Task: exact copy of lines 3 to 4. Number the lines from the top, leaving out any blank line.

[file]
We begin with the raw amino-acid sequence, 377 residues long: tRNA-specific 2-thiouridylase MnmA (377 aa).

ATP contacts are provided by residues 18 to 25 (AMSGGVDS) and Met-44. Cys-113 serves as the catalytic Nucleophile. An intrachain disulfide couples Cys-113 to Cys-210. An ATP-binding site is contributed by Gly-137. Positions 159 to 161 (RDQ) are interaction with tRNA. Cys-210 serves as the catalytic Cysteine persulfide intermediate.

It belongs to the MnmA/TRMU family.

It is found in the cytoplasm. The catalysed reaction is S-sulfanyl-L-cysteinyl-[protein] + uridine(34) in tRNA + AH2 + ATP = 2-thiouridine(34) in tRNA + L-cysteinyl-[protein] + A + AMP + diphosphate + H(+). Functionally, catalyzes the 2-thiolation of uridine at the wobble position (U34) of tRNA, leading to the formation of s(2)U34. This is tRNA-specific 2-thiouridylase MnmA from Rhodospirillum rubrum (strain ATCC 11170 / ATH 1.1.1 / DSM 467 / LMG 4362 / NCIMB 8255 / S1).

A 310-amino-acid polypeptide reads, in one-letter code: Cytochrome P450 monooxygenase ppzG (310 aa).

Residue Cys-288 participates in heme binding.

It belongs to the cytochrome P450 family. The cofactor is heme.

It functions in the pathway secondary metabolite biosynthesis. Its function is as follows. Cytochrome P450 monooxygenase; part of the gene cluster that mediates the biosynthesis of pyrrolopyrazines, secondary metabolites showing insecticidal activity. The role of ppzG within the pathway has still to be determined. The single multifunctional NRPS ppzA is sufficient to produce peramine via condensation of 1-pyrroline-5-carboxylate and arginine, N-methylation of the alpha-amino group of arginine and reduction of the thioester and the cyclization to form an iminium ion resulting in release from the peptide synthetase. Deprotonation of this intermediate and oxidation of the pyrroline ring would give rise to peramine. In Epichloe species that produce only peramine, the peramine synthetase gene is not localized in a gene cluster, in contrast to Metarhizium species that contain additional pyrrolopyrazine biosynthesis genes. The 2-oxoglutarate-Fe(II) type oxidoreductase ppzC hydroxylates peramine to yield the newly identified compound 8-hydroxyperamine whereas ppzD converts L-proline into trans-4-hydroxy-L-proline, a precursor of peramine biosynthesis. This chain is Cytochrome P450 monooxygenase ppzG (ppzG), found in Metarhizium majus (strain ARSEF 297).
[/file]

It belongs to the MnmA/TRMU family.

It is found in the cytoplasm. The catalysed reaction is S-sulfanyl-L-cysteinyl-[protein] + uridine(34) in tRNA + AH2 + ATP = 2-thiouridine(34) in tRNA + L-cysteinyl-[protein] + A + AMP + diphosphate + H(+). Functionally, catalyzes the 2-thiolation of uridine at the wobble position (U34) of tRNA, leading to the formation of s(2)U34. This is tRNA-specific 2-thiouridylase MnmA from Rhodospirillum rubrum (strain ATCC 11170 / ATH 1.1.1 / DSM 467 / LMG 4362 / NCIMB 8255 / S1).